This is what I learned: if you exclude a food, try to substitute it with a food of equal nutritional value. 

After 4 months on a ‘low-histamine’ diet I stopped having anaphylaxis every time I put food in my mouth and the relief was enormous.  But many of my symptoms were still present, eg. hives, insomnia, itchy skin, nausea etc.  It took a while to work out what was going on, but I discovered that mast cells react to all sorts of things, not just what we eat, and that realistically I was going to have issues for the rest of my life.  In particular I was in my mid-forties and had begun peri-menopause and I learned that hormones have a massive impact on mast cells.  There was nothing I could do about the situation and 4 years down the line I’m still suffering the effects of wildly fluctuating menopausal hormones on my histamine load.  In addition, I react badly to stress (which with 2 sick aging parents to look after can be unavoidable), extremes of temperatures, my dog, some pollens and simply doing too much and getting too tired.

What I learned: I could not manage my MCAD using food alone.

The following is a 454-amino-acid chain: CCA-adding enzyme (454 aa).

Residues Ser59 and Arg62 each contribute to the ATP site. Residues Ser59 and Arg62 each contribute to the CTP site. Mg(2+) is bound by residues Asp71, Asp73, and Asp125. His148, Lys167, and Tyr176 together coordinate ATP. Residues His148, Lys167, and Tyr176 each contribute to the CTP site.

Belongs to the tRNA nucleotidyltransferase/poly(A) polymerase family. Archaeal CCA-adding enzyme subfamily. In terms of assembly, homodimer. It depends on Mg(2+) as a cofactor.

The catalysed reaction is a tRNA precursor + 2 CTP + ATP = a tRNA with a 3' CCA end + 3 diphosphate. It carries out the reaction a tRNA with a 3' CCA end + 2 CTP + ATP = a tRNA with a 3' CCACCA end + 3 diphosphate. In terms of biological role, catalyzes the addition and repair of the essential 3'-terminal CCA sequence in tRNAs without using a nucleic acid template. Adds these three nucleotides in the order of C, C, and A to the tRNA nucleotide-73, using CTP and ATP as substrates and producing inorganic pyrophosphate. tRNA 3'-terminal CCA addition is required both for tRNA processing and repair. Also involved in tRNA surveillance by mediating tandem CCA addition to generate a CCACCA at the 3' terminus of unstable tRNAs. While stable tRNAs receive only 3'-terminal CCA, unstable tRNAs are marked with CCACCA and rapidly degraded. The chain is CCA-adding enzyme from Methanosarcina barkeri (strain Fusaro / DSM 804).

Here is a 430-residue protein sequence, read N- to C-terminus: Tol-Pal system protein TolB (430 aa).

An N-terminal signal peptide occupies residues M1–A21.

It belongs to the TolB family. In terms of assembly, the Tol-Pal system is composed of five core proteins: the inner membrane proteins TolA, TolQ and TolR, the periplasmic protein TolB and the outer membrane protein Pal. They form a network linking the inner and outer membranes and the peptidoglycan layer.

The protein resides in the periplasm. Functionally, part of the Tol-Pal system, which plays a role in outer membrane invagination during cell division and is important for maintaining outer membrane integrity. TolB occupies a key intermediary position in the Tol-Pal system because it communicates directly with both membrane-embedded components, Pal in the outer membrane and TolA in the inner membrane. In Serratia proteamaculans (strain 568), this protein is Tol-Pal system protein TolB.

My next big revelation was that all of the advice on low-histamine foods online seemed to contradict each other.  It took a lonnnng time to figure out why, but eventually I discovered that no-one was testing food for its histamine content and that all the lists online were based on nothing but guesswork.  I was devastated by this revelation and everything I thought I’d learned about food and histamine came crashing down round my ears.  It was then I really started to look at where the information online was coming from and wrote my ‘Histamine in Food: the Evidence’ page.  Even popular histamine writer The Low Histamine Chef can’t find a lab that will test for histamine in foods and with all her connections if she can’t find proper info on the histamine content in foods it doesn’t exist.  That doesn’t stop people occasionally coming on my blog and telling me I’m talking crap and that this food or that food is high or low in histamine, not realizing that far from me being wrong, they are wrong and when I ask them to back their claims up with hard data they never can.  Bearing this in mind, and finding sticking to a rigid low histamine diet really difficult, I started to experiment with re-introducing certain foods.  I still exclude foods which I know have been properly tested and found to be high in histamine, eg. hard cheese, aubergienes, tinned fish, soya but now eat normal yeasted bread, beans and pulses (including red kidney beans as there is not a scrap of evidence they are high in histamine), and my symptoms are no worse than before.  Having said all that, my re-introduction of chocolate was a disaster and definitely increased my histamine load, so it is still forbidden *sob*.